#1
Hey guys.

I'm a Noob when it comes to recording.
I'm doing some recording in my bathroom with my acoustic guitar.
I've got it mic'd with a RODE M3 which as a 80Hz cut (High-Pass Filter) setting and I was wondering if it would be of any use?

Thanks
#2
Never record any guitar with high filter...
That being said, never record anything in a bathroom.
Both for the same reason, you will not be able to get rid of tonal cut and natural verb that will occur. However, you could add these later...
Always keep a recording as simple and as dead as possible then add affects later (=
#4
Quote by hawk_kst
Never record any guitar with high filter...
That being said, never record anything in a bathroom.
Both for the same reason, you will not be able to get rid of tonal cut and natural verb that will occur. However, you could add these later...
Always keep a recording as simple and as dead as possible then add affects later (=

Are you serious?

1) Why not? Who actually uses any information from guitars much below 100Hz, apart from on tracks where it's only vocals and an acoustic guitar? For all rock mixes I have a HPF on the guitar at at least 85Hz, often much higher... admittedly I don't do this while tracking as I don't tend to record guitar with mics that feature a HPF, but if I could I probably would... saves using up tracking headroom with unnecessary frequencies.

Basically there's a time and a place for HPF's, so never rule it out if it might sort out a problem (i.e boomy low end)


2) Never record in a bathroom? If you're after a snappy reverb with plenty of reflections and high end, why the hell not record in a bathroom? I've seen/heard plenty of people track a particular tone in a bathroom, as the tiles are highly reflective and the typically small size of the room gives a very short pre-delay. Can work nicely on vocals, and on rockabilly/surf-style slapback-delayed guitar.


As for your rule at the end... yeah that's a good rule to follow, but keep in mind that you don't always have to follow rules - breaking them is where most people find their creativity.
Hey, look. Sigs are back.
#5
Quote by DisarmGoliath
Are you serious?

1) Why not? Who actually uses any information from guitars much below 100Hz, apart from on tracks where it's only vocals and an acoustic guitar? For all rock mixes I have a HPF on the guitar at at least 85Hz, often much higher... admittedly I don't do this while tracking as I don't tend to record guitar with mics that feature a HPF, but if I could I probably would... saves using up tracking headroom with unnecessary frequencies.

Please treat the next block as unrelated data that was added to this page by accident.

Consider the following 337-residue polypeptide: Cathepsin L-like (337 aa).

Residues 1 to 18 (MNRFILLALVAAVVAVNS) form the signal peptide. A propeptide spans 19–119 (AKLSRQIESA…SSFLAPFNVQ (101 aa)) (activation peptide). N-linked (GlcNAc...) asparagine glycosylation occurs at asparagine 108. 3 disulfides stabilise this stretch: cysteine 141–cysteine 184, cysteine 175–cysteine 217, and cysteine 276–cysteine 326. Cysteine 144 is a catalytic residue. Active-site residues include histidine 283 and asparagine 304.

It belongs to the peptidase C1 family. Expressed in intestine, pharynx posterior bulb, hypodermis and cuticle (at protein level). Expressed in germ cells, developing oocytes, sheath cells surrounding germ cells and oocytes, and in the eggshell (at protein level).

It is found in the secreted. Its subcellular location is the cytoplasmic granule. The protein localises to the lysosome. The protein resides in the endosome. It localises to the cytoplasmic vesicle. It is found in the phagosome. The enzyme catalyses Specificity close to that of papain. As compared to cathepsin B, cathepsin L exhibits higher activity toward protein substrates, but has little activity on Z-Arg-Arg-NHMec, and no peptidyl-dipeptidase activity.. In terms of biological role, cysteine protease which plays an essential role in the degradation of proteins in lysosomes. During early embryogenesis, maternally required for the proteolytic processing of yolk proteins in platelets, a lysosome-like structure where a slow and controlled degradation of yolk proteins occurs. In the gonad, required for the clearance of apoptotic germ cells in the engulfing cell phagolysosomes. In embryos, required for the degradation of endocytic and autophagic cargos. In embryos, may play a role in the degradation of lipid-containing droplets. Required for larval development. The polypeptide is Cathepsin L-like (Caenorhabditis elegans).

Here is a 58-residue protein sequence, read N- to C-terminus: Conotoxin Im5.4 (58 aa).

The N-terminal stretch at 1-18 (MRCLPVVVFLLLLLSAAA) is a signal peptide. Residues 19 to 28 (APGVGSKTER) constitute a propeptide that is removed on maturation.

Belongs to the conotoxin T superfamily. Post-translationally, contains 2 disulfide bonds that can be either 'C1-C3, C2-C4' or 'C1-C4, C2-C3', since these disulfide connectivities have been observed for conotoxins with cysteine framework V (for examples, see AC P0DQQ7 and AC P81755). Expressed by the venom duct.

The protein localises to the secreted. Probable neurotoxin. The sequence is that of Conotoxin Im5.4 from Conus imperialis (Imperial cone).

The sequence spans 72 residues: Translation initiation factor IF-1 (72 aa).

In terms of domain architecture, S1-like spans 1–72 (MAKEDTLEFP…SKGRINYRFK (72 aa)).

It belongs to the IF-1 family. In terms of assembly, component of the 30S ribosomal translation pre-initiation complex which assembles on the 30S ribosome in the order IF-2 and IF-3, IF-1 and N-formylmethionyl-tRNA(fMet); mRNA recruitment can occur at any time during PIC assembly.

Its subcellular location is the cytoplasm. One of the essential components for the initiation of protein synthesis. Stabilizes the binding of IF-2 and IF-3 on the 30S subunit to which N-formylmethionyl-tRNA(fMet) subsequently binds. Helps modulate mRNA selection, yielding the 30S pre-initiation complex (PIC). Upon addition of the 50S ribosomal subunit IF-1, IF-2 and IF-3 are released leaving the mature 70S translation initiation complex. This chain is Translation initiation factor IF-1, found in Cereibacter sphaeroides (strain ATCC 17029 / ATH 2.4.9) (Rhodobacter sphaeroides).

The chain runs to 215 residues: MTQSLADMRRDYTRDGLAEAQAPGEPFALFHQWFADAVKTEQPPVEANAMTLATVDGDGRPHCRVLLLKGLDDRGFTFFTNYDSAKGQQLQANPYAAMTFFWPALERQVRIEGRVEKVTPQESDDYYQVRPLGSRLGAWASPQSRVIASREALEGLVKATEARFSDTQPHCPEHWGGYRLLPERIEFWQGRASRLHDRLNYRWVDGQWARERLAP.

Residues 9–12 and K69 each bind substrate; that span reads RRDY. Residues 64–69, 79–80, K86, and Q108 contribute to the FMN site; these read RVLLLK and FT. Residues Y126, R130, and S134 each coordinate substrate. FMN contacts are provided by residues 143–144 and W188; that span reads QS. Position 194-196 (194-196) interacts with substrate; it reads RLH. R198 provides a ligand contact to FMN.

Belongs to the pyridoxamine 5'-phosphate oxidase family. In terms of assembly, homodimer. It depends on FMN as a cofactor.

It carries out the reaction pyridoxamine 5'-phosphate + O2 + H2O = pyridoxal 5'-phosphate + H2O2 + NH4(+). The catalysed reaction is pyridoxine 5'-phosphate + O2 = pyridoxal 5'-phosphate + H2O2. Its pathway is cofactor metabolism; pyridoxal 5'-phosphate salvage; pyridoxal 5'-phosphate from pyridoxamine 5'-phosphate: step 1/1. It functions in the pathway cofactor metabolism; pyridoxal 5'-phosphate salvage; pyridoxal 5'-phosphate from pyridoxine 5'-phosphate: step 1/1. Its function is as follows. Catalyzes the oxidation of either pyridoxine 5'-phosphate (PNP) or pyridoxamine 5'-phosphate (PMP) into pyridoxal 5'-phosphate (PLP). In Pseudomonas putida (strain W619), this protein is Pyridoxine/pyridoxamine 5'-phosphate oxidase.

Basically there's a time and a place for HPF's, so never rule it out if it might sort out a problem (i.e boomy low end)


2) Never record in a bathroom? If you're after a snappy reverb with plenty of reflections and high end, why the hell not record in a bathroom? I've seen/heard plenty of people track a particular tone in a bathroom, as the tiles are highly reflective and the typically small size of the room gives a very short pre-delay. Can work nicely on vocals, and on rockabilly/surf-style slapback-delayed guitar.


This.

Quote by hawk_kst

Always keep a recording as simple and as dead as possible then add affects later (=


Not this.

Live rooms are almost never dead. A good sounding room is rarely a dead room. Take a look at any well built professional studio. They'll have it heavily treated, but there will be plenty of strategically placed reflective surfaces, and they often have wall panels or gobos that can be turned around to be either more reflective or more absorptive. Anyone who knows what they're talking about with home studios will recommend not completely deadening a room. The trick is to target specific problem frequencies, but leave the rest alone. Even with adding reverb later, some good natural reverb helps pretty much every recording. You dont want to start a mix with completely lifeless tracks. It just wont sound the same when it's finished.
#6
Quote by DisarmGoliath
Are you serious?

1) Why not? Who actually uses any information from guitars much below 100Hz, apart from on tracks where it's only vocals and an acoustic guitar? For all rock mixes I have a HPF on the guitar at at least 85Hz, often much higher... admittedly I don't do this while tracking as I don't tend to record guitar with mics that feature a HPF, but if I could I probably would... saves using up tracking headroom with unnecessary frequencies.

Basically there's a time and a place for HPF's, so never rule it out if it might sort out a problem (i.e boomy low end)


2) Never record in a bathroom? If you're after a snappy reverb with plenty of reflections and high end, why the hell not record in a bathroom? I've seen/heard plenty of people track a particular tone in a bathroom, as the tiles are highly reflective and the typically small size of the room gives a very short pre-delay. Can work nicely on vocals, and on rockabilly/surf-style slapback-delayed guitar.


As for your rule at the end... yeah that's a good rule to follow, but keep in mind that you don't always have to follow rules - breaking them is where most people find their creativity.


This....for sure....

What happened to all the good advice the use to be giving in the recording forum in the last month or 2?

To bad everyone scared Technicolor Type away cause at least she could help straighten up the good advice from the bad...
#8
Quote by hawk_kst
Always keep a recording as simple and as dead as possible then add affects later (=


Tell that to Zeppelin on When The Levee Breaks. If I find a sound I want, I go to where its at and record it. I mean, thats half the reason I've done some recording in the raquetball court at my parents, leads to some interesting verb.
Derpy Derp Derp Herp Derp
#10
Quote by hawk_kst

Always keep a recording as simple and as dead as possible then add affects later (=


Cause all those huge, famous live rooms are just for looks